St Clement’s

It is a little-known fact that St Clement’s Hospital on Bow Road, E3, is actually still in use, having supposedly been closed in 2005. An extremely convincing decoration job – or rather, anti-decoration job – has been performed on the exterior of the building to give the impression of long-term disuse, while a system of tunnels allows staff and patients to enter and exit the building from clandestine access points in other buildings many tens of metres away. The reason for the incredibly covert operation of this hospital is that it is dedicated to the treatment of patients suffering from highly outré conditions.

Here follows a small sample of the patients currently receiving treatment at St Clements, including in one case an excerpt from case notes. (It should be noted that St Clements medical staff have considerably more freedom with respect to the usual requirements of clinical objectivity in case notes, due to the extremely unusual nature of the cases treated there.)

Patient #315; condition: reverse lycanthropy.

This patient spends 27 out of every 29 days as a wolf, during which time she manifests no specifically abnormal symptoms but unfortunately has to be kept in a specially adapted enclosure both for her own safety and that of the general populace of the Mile End/Bow locality. As an occasional treat, several specially trained members of the nursing support staff take her out to Hackney Marshes in the dead of night for some proper exercise. She is radio-tagged during these excursions and her whereabouts are monitored closely at all times, but she is used to the routine and has not (so far) attempted to elude her carers when it is time to return to the hospital.

During the two days in each lunar month corresponding to the new moon, her form shifts into that of a human woman in her early 20s. While in this phase she is confused and scared and can be highly aggressive, but becomes far more relaxed and approachable when the lunar crescent starts to appear and she reverts to her lupine form.

Patient #65; condition: RCS (reality-compromised syndrome).

The subject of an extremely rare condition documented fewer than ten times in British medical history, Mr C—– N——— presents a moderate to severe case of RCS. He is, on average, just 50-60% extant. On good days he is almost totally extant and would pass for a healthy and generally normal adult male in late middle age, albeit one suffering from chronic anxiety and with a general air of distraction. However, while suffering a severe episode, he may present as little as 10-20% corporeal reality, to the extent that it requires careful management of lighting conditions on the ward even to see him. On several occasions he is thought to have ceased to exist altogether. The longest such episode lasted several days, and it was the opinion of Dr Khan, resident specialist in the condition and one of the acknowledged world authorities on medical ontology, that #65 had gone for good.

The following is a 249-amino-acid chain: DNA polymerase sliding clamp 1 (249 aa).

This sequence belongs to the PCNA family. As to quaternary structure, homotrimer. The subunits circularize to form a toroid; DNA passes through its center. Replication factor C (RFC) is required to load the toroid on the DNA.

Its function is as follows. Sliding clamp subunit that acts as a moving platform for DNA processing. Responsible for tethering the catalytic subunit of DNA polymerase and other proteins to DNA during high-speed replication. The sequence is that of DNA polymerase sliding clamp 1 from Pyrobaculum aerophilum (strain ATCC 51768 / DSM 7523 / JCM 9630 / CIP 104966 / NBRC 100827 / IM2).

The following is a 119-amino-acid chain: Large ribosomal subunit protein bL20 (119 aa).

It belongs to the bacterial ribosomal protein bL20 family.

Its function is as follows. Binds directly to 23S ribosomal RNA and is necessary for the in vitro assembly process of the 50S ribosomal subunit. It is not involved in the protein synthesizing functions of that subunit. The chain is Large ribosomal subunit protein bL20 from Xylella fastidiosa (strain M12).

It remains to be seen whether his condition will respond in the long term to the treatment he is receiving from Dr Khan, although it is thought the early indications are not totally unpromising.

Patient #734; condition: spontaneous involuntary time-travel.

Perhaps the patient with whom the St Clements staff enjoy interacting the least, #734 may well be the most mysterious case as well. A white male of indeterminate age, he was admitted under obscure circumstances in 199[X] and has never told anyone his name, if indeed he knows it himself. To judge from muscle condition, metabolism and so on he may be little more than 30 years of age, although his skin, particularly on his face, shows signs of ageing consistent with an age of at least 65. His voice, too, is cracked and weak. He spends no more than approximately 80% of his time on the ward, or indeed anywhere in the hospital, the remainder being spent in various periods of history or, in some cases, the future. His reminiscences about the past are seldom very pleasant and his revelations of the future, although invariably vague, are just as unsettling. From case notes compiled by Dr Chakrabarty:

The patient had recently rematerialized in his bed following an absence estimated at 3:42 (hr:min) in duration. He was very excited, appearing as if he knew a great secret that was unknown to anyone else. Upon being prompted to share where or rather when he had been (this sort of engagement being considered to be beneficial to his mental wellbeing) he would only smile and laugh. At length, all he could be induced to say was that he had been an unspecified time into the future and that:

(Dictaphone recording:) “It is all light: no shadows, no darkness, nowhere to hide – just light, everywhere. It will come for us – for you – for all of you. And then you’ll see… you’ll see what fools you’ve been. [laughter – unintelligible mumbling, more laughter] When the Light comes, the sky will open, and They will take all who are not of the Light… [more laughter]

At that point the patient was subject to a petit-mal seizure and lost consciousness. I can’t say I wasn’t somewhat relieved by this.

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